Swift offers a sample school update estimate. They estimate updates to each elementary at approximately $3M to include building-wide repair, improvements, and replacements such as:

  • HVAC (including A/C)
  • roofing
  • flooring
  • ceiling
  • auditoriums/performance failities
  • painting
  • lighting
  • windows
  • playgrounds/athletic facilities

Replace current Sinking Fund Millage

  • May 2, 2017 election
  • Increase to 2, 2.5, or 3 mills
  • extend to 10 years, beginning 2017

Swift asks for the Board to discuss, then direct her and her team on what they need to do moving forward.

Stead says they will have discussion, then she will ask the trustee that if they support the millage proposal, at what level mill they support.

Stead emphasizes the funding method used in the state of Michigan for public education. With Proposal A – if there are 6 mills levied, that amount goes to Lansing. Lansing determines allocation per pupil. As Ann Arbor housing values increase, that does not translate to increased foundation allowance for Ann Arbor students.

Mitchell says she toured several schools last week and sees the issues they need to address. She wants to make sure the schools are well maintained. The matter of timing on this issue, however, she has many questions about. She asks for clarification on the amount of taxes the district will be asking homeowners to pay. She asks if the millage is reflected on the chart that shows all the current bonds and voter approved millages, which Swift confirms is.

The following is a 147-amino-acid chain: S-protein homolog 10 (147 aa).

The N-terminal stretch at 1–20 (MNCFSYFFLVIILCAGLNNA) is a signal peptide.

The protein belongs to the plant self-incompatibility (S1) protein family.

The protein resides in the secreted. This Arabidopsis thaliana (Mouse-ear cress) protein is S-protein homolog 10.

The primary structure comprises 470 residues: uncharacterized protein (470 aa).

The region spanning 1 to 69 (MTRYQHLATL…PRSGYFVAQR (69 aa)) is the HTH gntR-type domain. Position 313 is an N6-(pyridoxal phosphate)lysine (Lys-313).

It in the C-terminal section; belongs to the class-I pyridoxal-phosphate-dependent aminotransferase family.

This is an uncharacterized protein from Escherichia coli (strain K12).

Once the amount is determined, Mitchell says they are asking voters to swallow a heavy hill. She wants to make sure they are looking out for those who are struggling. While her first priority is to the students, the students have parents who are struggling to stay in Ann Arbor. If tax burden is too much, those families will have to move out of the district.